Saxons in Britain.

Gwynedd Blog

Saxons  along with Angles, Frisians and Jutes, invaded or migrated to the island of Great Britain (Britannia) around the time of the collapse of Roman authority in the west. Saxon raiders had been harassing the eastern and southern shores of Britannia for centuries before, prompting the construction of a string of coastal forts called the Litora Saxonica or Saxon Shore, and many Saxons and other folk had been permitted to settle in these areas as farmers long before the end of Roman rule in Britannia.

According to tradition, the Saxons (and other tribes) first entered Britain en masse as part of a deal to protect the Britons from the incursions of the Picts, Gaels and others. The story as reported in such sources as the Historia Brittonum and Gildas indicates that the British king Vortigern allowed the Germanic warlords, later named as Hengist and Horsa by Bede, to settle their people…

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THE AGE OF ARTHUR, PART ONE

The Deadliest Blogger: Military History Page

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Unique among the territories of the Western Roman Empire in the 5th century, Britain succeeded in holding back and even reversing the tide of Germanic conquest for nearly two centuries. This was an age of heroes… It was the Age of Arthur! 

This is the first part in a multi-part examination of Britain, in the 5th though the mid-6th Century A.D. It is a fascinating period, with the Classical Age of Greece and Rome giving way to the Germanic “Dark Ages”. The heroes of this struggle, and the “barbarian” warlords who opposed them, are the subject of this discussion.

If he indeed existed (and it is the opinion of this author that he did) Arthur was a warlord who successfully led the British resistance to the Saxon threat. He lived in the late 5th century, and ruled Britain into the early 6th century. Using historical analysis of the disparate chronicles…

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Why is Python a language of choice for data scientists?

Why is Python a language of choice for data scientists? by Jeff Hammerbacher

Answer by Jeff Hammerbacher:

Python is an interpreted, dynamically-typed language with a precise and efficient syntax. Python has a good REPL and new modules can be explored from the REPL with dir() and docstrings. That's one reason to prefer Python over C, C++, or Java.

The Python community invested in the mid-1990s in Numeric, an "extension to Python to support numeric analysis as naturally as [M]atlab does" [1]. Numeric later evolved into NumPy [2]. Several years later, the plotting functionality from Matlab was ported to Python with matplotlib [3]. Libraries for scientific computing were built around NumPy and matplotlib and bundled into the SciPy package [4], which was commercially supported by Enthought [5]. Python's support for Matlab-like array manipulation and plotting is a major reason to prefer it over Perl and Ruby.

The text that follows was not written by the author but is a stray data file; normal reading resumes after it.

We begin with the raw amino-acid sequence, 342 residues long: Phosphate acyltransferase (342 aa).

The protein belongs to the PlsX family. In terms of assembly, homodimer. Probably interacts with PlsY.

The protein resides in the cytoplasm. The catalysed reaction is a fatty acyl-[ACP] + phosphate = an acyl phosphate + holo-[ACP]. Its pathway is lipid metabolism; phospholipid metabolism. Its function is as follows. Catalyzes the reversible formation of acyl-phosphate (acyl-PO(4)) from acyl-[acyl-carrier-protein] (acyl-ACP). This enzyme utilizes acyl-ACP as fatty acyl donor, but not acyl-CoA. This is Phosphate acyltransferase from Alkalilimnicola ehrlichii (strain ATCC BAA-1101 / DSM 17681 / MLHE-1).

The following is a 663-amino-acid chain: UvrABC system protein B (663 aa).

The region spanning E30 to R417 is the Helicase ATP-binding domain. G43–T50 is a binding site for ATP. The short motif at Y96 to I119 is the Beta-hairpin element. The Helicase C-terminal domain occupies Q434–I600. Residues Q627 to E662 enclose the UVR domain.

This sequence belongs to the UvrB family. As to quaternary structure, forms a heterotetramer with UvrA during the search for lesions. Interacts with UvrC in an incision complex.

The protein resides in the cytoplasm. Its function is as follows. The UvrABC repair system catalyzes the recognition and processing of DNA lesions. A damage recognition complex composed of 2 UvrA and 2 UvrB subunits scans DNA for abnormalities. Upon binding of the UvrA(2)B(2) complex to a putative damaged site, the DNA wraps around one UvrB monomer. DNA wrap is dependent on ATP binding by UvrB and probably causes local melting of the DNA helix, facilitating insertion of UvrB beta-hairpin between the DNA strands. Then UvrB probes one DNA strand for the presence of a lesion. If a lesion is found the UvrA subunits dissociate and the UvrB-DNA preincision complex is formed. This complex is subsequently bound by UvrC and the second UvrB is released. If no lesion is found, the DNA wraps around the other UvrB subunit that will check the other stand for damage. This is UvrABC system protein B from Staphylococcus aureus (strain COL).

Today, the most popular alternatives to Python for data scientists are R, Matlab/Octave, and Mathematica/Sage. In addition to the work mentioned above to port features from Matlab into Python, recent work has ported several popular features from R and Mathematica into Python.

From R, the data frame and associated manipulations (from the plyr and reshape packages) have been implemented by the pandas library [6]. The scikit-learn project [7] presents a common interface to many machine learning algorithms, similar to the caret package in R.

From Mathematica/Sage, the concept of a "notebook" has been implemented with IPython notebooks [8].

From my personal perspective, Python is still lacking in a few important areas.

  1. The first is the more cumbersome syntax for array manipulations and formula specification in Python. The Matlab/Octave syntax for array manipulation is still preferred (that's why it's used in the Stanford ML class, for example), and the R syntax for formula specification is quite nice.
  2. The second is a Python equivalent to ggplot2 for static graphics and D3 for interactive graphics. The matplotlib library is hard to install, hard to use, and does not facilitate building interactive graphics for the web.
  3. The third is the scalability of NumPy and pandas when working with large data sets. The company Continuum [9] is working to address this problem, but they're a long way from producing something coherent and usable.
  4. The fourth is the lack of an embedded, declarative language for data manipulation, similar to the LINQ project. Pandas is useful as a low-level data manipulation toolkit, but tracking down the custom Pandas syntax for complex operations can be frustrating.
  5. The fifth is an IDE for data scientists of similar quality to R Studio.

[1] http://hugunin.net/story_of_jython.html
[2] http://numpy.scipy.org/
[3] http://matplotlib.sourceforge.net/
[4] http://www.scipy.org/
[5] http://www.enthought.com/
[6] http://pandas.pydata.org
[7] http://scikit-learn.org
[8] http://blog.fperez.org/2012/01/ipython-notebook-historical.html
[9] http://continuum.io/

Why is Python a language of choice for data scientists?